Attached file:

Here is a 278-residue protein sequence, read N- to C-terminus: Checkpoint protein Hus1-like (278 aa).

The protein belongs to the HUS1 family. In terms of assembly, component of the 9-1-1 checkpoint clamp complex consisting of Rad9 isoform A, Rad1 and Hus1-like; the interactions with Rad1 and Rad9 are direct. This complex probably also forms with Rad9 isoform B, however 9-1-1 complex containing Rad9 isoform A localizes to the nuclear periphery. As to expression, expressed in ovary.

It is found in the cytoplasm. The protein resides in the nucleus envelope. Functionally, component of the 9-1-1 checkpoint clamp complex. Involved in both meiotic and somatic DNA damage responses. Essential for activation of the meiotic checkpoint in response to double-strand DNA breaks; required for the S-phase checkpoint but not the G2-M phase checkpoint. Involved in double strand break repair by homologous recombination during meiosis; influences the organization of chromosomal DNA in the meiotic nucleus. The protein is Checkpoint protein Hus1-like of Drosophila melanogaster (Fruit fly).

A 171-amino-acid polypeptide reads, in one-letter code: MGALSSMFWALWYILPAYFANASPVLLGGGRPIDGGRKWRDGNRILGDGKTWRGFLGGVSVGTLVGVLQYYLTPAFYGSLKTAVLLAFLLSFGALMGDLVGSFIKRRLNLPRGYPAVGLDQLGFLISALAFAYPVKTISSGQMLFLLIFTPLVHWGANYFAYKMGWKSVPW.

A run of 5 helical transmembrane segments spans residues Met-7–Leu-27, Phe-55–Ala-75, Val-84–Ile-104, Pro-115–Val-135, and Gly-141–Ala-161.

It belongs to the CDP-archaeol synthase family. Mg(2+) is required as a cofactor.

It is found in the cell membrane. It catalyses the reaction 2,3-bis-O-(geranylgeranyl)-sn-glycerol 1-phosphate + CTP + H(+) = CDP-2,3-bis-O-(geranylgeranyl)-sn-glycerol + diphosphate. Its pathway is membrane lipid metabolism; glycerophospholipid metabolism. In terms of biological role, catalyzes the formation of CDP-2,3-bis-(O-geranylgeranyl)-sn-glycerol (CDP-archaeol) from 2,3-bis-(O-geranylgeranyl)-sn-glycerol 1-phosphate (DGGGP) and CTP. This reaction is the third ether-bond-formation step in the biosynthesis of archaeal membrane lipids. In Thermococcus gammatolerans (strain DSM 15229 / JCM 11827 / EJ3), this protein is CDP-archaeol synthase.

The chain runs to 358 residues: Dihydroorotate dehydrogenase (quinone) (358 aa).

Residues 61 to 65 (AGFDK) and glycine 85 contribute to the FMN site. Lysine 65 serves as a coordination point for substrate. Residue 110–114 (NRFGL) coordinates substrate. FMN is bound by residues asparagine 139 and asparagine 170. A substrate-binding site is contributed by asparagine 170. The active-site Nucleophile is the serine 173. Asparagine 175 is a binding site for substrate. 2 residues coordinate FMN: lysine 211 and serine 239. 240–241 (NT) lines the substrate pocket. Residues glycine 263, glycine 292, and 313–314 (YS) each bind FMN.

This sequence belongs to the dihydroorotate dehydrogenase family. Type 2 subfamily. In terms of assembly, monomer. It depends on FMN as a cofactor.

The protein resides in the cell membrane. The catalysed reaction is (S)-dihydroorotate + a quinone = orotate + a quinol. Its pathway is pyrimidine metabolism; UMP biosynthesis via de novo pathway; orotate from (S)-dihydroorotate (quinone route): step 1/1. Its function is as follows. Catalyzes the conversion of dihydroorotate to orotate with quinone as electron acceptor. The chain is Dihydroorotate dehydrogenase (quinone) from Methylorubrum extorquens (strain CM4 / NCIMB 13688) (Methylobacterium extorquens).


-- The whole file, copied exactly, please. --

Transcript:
Here is a 278-residue protein sequence, read N- to C-terminus: Checkpoint protein Hus1-like (278 aa).

The protein belongs to the HUS1 family. In terms of assembly, component of the 9-1-1 checkpoint clamp complex consisting of Rad9 isoform A, Rad1 and Hus1-like; the interactions with Rad1 and Rad9 are direct. This complex probably also forms with Rad9 isoform B, however 9-1-1 complex containing Rad9 isoform A localizes to the nuclear periphery. As to expression, expressed in ovary.

It is found in the cytoplasm. The protein resides in the nucleus envelope. Functionally, component of the 9-1-1 checkpoint clamp complex. Involved in both meiotic and somatic DNA damage responses. Essential for activation of the meiotic checkpoint in response to double-strand DNA breaks; required for the S-phase checkpoint but not the G2-M phase checkpoint. Involved in double strand break repair by homologous recombination during meiosis; influences the organization of chromosomal DNA in the meiotic nucleus. The protein is Checkpoint protein Hus1-like of Drosophila melanogaster (Fruit fly).

A 171-amino-acid polypeptide reads, in one-letter code: MGALSSMFWALWYILPAYFANASPVLLGGGRPIDGGRKWRDGNRILGDGKTWRGFLGGVSVGTLVGVLQYYLTPAFYGSLKTAVLLAFLLSFGALMGDLVGSFIKRRLNLPRGYPAVGLDQLGFLISALAFAYPVKTISSGQMLFLLIFTPLVHWGANYFAYKMGWKSVPW.

A run of 5 helical transmembrane segments spans residues Met-7–Leu-27, Phe-55–Ala-75, Val-84–Ile-104, Pro-115–Val-135, and Gly-141–Ala-161.

It belongs to the CDP-archaeol synthase family. Mg(2+) is required as a cofactor.

It is found in the cell membrane. It catalyses the reaction 2,3-bis-O-(geranylgeranyl)-sn-glycerol 1-phosphate + CTP + H(+) = CDP-2,3-bis-O-(geranylgeranyl)-sn-glycerol + diphosphate. Its pathway is membrane lipid metabolism; glycerophospholipid metabolism. In terms of biological role, catalyzes the formation of CDP-2,3-bis-(O-geranylgeranyl)-sn-glycerol (CDP-archaeol) from 2,3-bis-(O-geranylgeranyl)-sn-glycerol 1-phosphate (DGGGP) and CTP. This reaction is the third ether-bond-formation step in the biosynthesis of archaeal membrane lipids. In Thermococcus gammatolerans (strain DSM 15229 / JCM 11827 / EJ3), this protein is CDP-archaeol synthase.

The chain runs to 358 residues: Dihydroorotate dehydrogenase (quinone) (358 aa).

Residues 61 to 65 (AGFDK) and glycine 85 contribute to the FMN site. Lysine 65 serves as a coordination point for substrate. Residue 110–114 (NRFGL) coordinates substrate. FMN is bound by residues asparagine 139 and asparagine 170. A substrate-binding site is contributed by asparagine 170. The active-site Nucleophile is the serine 173. Asparagine 175 is a binding site for substrate. 2 residues coordinate FMN: lysine 211 and serine 239. 240–241 (NT) lines the substrate pocket. Residues glycine 263, glycine 292, and 313–314 (YS) each bind FMN.

This sequence belongs to the dihydroorotate dehydrogenase family. Type 2 subfamily. In terms of assembly, monomer. It depends on FMN as a cofactor.

The protein resides in the cell membrane. The catalysed reaction is (S)-dihydroorotate + a quinone = orotate + a quinol. Its pathway is pyrimidine metabolism; UMP biosynthesis via de novo pathway; orotate from (S)-dihydroorotate (quinone route): step 1/1. Its function is as follows. Catalyzes the conversion of dihydroorotate to orotate with quinone as electron acceptor. The chain is Dihydroorotate dehydrogenase (quinone) from Methylorubrum extorquens (strain CM4 / NCIMB 13688) (Methylobacterium extorquens).